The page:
Veteran actor Naseeruddin Shah, who plays a pivotal role in Nandita Das's directorial debut Firaaq, admits the film's team was often criticised of "raking up old wounds", but maintains that it is a "hard-hitting picture" of what happened in the 2002 communal riots in Gujarat.
"This film is a very accurate and hard hitting picture of what happened. In fact, we have been subjected to quite a bit of criticism for raking up old wounds since we made the movie," Naseer said in an interview with NDTV.
"Firaaq" traces the emotional journey of victims, perpetrators and those who chose to watch the Gujarat riots silently.
The film, which released Friday, also stars Paresh Rawal, Dipti Naval, Tisca Chopra and Sanjay Suri. It has already won several awards at international film festivals.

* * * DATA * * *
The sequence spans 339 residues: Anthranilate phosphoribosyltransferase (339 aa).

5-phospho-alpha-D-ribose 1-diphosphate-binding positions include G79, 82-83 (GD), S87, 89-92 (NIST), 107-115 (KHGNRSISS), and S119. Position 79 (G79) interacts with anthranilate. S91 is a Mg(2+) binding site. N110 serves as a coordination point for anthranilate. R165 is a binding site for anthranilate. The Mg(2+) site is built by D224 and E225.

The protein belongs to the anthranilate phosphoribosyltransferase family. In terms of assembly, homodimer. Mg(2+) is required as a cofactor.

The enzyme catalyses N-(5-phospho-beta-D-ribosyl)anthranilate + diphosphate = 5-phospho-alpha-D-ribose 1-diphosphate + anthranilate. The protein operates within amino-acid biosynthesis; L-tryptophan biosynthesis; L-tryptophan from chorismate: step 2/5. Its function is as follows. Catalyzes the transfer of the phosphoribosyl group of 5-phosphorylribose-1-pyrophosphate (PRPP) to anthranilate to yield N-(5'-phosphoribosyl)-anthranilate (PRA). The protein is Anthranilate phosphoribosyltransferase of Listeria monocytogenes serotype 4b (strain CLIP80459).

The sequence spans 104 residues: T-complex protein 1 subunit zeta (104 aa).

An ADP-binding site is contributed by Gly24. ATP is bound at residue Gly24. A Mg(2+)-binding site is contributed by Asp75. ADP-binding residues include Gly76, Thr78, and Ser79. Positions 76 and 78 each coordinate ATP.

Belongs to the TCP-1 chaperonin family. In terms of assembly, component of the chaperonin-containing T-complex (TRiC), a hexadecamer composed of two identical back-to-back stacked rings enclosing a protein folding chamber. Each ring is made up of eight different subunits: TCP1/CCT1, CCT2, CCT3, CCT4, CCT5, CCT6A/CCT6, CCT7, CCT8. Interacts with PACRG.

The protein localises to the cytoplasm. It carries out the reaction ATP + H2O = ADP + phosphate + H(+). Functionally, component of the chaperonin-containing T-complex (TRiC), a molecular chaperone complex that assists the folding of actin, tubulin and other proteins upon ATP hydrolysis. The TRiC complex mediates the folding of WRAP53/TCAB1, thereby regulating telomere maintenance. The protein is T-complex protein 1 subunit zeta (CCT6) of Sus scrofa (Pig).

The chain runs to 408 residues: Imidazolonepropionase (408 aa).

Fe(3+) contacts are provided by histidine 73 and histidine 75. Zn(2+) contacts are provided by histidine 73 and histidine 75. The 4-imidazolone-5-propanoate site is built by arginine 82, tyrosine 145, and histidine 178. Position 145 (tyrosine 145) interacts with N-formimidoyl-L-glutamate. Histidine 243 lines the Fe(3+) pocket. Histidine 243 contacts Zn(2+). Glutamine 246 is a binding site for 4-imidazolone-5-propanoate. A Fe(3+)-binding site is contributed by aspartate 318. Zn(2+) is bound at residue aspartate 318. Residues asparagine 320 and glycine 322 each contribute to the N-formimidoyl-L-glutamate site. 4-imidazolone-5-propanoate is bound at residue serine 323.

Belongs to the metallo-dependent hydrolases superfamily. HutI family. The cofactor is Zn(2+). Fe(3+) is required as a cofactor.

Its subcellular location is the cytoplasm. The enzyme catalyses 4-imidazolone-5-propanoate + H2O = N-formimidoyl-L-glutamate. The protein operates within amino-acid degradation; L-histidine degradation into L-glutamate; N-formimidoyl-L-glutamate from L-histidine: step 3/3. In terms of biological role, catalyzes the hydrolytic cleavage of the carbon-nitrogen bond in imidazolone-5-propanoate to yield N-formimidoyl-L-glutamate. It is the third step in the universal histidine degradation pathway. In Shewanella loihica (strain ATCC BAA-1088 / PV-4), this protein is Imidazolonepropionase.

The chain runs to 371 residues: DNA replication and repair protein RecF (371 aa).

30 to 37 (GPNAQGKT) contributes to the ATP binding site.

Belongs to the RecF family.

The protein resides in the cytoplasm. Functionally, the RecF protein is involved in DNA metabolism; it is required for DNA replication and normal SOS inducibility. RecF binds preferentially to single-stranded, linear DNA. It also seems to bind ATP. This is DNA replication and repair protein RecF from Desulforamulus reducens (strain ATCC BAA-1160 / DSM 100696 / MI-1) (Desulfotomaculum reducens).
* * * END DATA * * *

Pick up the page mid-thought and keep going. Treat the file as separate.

The actor said he now wanted to do films that can "stand the test of time", an NDTV press release said.
"I am not looking for parts that I can sink my teeth into. I have had very many wonderful parts to play and I am grateful for that. So at the moment, I am not looking to deliver great performances. I am looking to participate in movies that I think are worthwhile and will stand the test of time," said Naseer, who has given critically acclaimed performances in movies like "Masoom", "Mirch Masala" and "A Wednesday".
A three-time National Award winner, Naseer has always been vocal about his thoughts. While speaking about being a Muslim in India post the 26/11 Mumbai terror attacks, the actor cited an example from his film "Firaaq" where an Indian Muslim is equated to being a Pakistani.
"There is a sequence in the movie where a Muslim played by Tisca's (Chopra) husband Sanjay Suri is confronted by a cop who wants to know his name and he tells him his name and then out of habit the wife says his name is Hindu. But he says no my name is this and I am a Muslim, the cop says ?Chal Chal Pakistan Chala Ja'.
"I have heard this thing said to me. The Indian Muslim is equivalent to Pakistan and his disloyalty to our country has taken for granted."